Joyce abandoning Murray plan: SA minister

Tim Dornin and Marnie Banger

Serious doubts have been cast over the future of the rescue plan for the Murray, with Deputy Prime Minister Barnaby Joyce declaring it "bleeding obvious" extra environmental flows can't be delivered under the current deal.

Mr Joyce met with state water ministers in Adelaide on Friday and said the commonwealth remained hopeful of finding a solution.

But he said it was clear the promised 450 gigalitres in extra environmental flows could not be provided under the legislation which required there be no detrimental social or economic impacts.

"I'm just stating the bleeding obvious," Mr Joyce told reporters.

"But If someone has a solution, I'm all ears."

Friday's meeting also came after a more informal gathering of the ministers and their staff on Thursday night during which it was believed South Australian Water Minister Ian Hunter levelled insults at the deputy PM and others in the room and stormed out.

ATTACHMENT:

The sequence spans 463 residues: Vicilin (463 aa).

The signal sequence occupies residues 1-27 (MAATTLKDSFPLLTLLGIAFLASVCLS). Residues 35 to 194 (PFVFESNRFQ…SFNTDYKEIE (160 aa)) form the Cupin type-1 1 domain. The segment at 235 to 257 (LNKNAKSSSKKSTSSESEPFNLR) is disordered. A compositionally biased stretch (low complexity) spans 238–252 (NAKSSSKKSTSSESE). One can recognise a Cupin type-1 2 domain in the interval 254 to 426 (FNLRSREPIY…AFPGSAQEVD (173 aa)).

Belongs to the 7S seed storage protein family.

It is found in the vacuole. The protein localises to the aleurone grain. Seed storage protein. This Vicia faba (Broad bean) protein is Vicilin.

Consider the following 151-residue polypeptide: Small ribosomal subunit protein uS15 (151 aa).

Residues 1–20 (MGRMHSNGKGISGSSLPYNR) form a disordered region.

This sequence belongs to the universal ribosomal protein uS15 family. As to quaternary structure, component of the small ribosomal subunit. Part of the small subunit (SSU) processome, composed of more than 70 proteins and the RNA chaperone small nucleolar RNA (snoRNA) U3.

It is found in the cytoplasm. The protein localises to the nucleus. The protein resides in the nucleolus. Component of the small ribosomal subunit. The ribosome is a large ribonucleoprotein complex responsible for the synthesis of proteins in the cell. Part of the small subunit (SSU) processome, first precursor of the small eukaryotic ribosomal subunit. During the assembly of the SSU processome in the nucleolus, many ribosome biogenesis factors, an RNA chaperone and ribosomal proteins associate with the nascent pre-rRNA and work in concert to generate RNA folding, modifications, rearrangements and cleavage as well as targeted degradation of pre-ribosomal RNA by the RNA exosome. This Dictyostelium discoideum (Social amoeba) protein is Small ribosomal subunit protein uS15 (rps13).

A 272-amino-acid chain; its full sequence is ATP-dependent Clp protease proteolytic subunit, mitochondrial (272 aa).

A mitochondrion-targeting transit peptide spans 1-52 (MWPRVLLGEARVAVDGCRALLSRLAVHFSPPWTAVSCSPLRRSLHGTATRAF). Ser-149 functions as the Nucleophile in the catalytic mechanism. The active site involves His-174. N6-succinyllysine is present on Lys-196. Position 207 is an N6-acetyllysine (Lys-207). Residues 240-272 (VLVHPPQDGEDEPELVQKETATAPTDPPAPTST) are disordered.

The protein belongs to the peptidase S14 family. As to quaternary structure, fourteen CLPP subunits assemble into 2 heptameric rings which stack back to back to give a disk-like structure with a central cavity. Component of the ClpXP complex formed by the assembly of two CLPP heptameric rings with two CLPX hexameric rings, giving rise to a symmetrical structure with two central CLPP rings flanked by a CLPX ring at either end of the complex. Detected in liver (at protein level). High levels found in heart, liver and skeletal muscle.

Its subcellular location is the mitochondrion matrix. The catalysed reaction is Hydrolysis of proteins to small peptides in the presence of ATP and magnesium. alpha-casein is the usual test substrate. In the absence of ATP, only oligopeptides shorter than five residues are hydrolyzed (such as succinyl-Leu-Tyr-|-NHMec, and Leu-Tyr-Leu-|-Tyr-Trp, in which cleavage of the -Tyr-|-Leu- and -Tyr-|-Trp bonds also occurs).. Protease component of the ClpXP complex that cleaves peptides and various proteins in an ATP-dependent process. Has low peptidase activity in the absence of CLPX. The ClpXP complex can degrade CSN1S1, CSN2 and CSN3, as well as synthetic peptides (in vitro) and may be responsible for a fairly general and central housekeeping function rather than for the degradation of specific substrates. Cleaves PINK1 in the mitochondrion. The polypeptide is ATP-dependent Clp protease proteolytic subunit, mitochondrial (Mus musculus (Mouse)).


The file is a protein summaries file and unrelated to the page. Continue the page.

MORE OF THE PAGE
Mr Joyce said "what was in the room will stay in the room" but called on Mr Hunter to apologise to some of those involved.

"It's quite obvious you can't go through a room full of staff screaming at them," he said.

Mr Hunter declined to comment on his actions or what was said but described it as a "distraction".

"I'm not going to talk about what I might have said in a private meeting, that's not what I do," he said.

"But I would say I will stand up for South Australia at every opportunity. I will fight for the water that's been promised to South Australia.

"I'm very pleased to be standing up for my state and I will do so in the most forthright manner."

Mr Hunter said the federal government was trying to deflect attention from the fact that the Mr Joyce had flagged a willingness to walk away from the government's legislated and mandated plan for the River Murray.

In a letter to Mr Hunter ahead of Friday's meeting Mr Joyce said the inability to execute the Murray-Darling Basin Plan without causing harm to local communities along the river would lead to an "unsolvable stalemate".

"Just as you have an understandable desire for one outcome, your colleagues in other states have an equally understandable desire for another regardless of what side of the political fence they are on," he told Mr Hunter.

Despite the impasse, Mr Joyce said the funds to deliver the extra environmental flows were still on the table.